Technical Change and the Wage Structure During the Second Industrial Revolution: Evidence from the Merchant Marine, 1865-1912
Using a large, individual-level wage data set, we examine the impact of a major technological innovation the steam engine on skill demand and the wage structure in the merchant shipping industry. We find that the technical change created a new demand for skilled workers, the engineers, while destroying demand for workers with skills relevant only to sail. It had a deskilling effect on production work able-bodied seamen (essentially, artisans) were replaced by unskilled engine room operatives. On the other hand, mates and able-bodied seamen employed on steam earned a premium relative to their counterparts on sail. A wholesale switch from sail to steam would increase the 90/10 wage ratio by 40%, with most of the rise in inequality coming from the creation of the engineer occupation.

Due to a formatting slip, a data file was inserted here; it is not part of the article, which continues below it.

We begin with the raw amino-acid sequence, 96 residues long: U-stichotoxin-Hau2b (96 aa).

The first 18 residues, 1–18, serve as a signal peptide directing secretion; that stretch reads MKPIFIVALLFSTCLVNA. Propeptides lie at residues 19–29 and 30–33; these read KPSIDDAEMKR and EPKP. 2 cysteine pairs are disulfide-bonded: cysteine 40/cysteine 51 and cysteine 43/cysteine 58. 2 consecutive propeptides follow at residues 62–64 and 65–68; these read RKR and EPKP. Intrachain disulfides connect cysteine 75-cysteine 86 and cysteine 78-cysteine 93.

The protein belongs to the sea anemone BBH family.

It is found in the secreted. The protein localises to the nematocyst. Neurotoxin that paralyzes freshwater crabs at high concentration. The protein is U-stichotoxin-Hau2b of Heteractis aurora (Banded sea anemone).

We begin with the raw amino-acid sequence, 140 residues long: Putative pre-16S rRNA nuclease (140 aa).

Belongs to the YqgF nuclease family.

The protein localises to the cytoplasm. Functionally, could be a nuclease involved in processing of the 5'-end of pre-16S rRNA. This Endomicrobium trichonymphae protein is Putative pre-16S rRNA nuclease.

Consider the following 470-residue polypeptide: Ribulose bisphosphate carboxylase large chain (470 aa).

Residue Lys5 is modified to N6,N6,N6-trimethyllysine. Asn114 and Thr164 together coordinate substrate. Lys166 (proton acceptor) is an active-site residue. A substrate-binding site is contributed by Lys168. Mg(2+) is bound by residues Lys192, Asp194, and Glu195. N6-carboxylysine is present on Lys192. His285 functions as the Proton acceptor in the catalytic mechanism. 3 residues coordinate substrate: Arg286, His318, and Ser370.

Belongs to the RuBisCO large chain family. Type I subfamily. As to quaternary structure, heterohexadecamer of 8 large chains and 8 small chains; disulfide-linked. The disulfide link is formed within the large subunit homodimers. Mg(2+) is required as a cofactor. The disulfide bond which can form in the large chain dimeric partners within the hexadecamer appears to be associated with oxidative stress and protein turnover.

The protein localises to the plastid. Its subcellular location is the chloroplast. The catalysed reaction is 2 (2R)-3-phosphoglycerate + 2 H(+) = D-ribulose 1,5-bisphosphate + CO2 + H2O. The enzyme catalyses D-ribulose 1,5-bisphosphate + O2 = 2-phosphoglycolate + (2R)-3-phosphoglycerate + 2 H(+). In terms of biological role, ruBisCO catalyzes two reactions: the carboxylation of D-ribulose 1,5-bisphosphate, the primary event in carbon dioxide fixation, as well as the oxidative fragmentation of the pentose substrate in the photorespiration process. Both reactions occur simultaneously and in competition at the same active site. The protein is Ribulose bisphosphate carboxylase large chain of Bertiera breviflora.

Document Object Identifier (DOI): 10.3386/w10728
Published: Chin, Aimee, Chinhui Juhn and Peter Thompson. "Technical Change And The Demand For Skills During The Second Industrial Revolution: Evidence From The Merchant Marine, 1891-1912," Review of Economics and Statistics, 2006, v88(3,Aug), 572-578.
Users who downloaded this paper also downloaded these: